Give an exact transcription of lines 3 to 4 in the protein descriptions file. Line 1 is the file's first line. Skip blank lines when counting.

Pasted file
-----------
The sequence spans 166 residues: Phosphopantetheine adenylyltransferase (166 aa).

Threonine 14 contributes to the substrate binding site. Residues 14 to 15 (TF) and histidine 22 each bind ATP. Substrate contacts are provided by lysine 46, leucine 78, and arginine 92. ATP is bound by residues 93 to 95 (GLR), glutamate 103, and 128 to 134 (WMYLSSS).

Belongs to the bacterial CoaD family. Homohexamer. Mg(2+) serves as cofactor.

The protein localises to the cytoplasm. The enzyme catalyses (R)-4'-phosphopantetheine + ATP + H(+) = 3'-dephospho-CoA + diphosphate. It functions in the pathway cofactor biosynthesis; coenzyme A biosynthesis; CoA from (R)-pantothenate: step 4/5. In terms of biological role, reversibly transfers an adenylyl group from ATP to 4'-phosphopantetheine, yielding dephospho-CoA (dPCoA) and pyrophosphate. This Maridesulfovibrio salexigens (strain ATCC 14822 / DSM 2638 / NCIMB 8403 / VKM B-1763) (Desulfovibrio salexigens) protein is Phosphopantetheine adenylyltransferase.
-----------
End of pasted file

Belongs to the bacterial CoaD family. Homohexamer. Mg(2+) serves as cofactor.

The protein localises to the cytoplasm. The enzyme catalyses (R)-4'-phosphopantetheine + ATP + H(+) = 3'-dephospho-CoA + diphosphate. It functions in the pathway cofactor biosynthesis; coenzyme A biosynthesis; CoA from (R)-pantothenate: step 4/5. In terms of biological role, reversibly transfers an adenylyl group from ATP to 4'-phosphopantetheine, yielding dephospho-CoA (dPCoA) and pyrophosphate. This Maridesulfovibrio salexigens (strain ATCC 14822 / DSM 2638 / NCIMB 8403 / VKM B-1763) (Desulfovibrio salexigens) protein is Phosphopantetheine adenylyltransferase.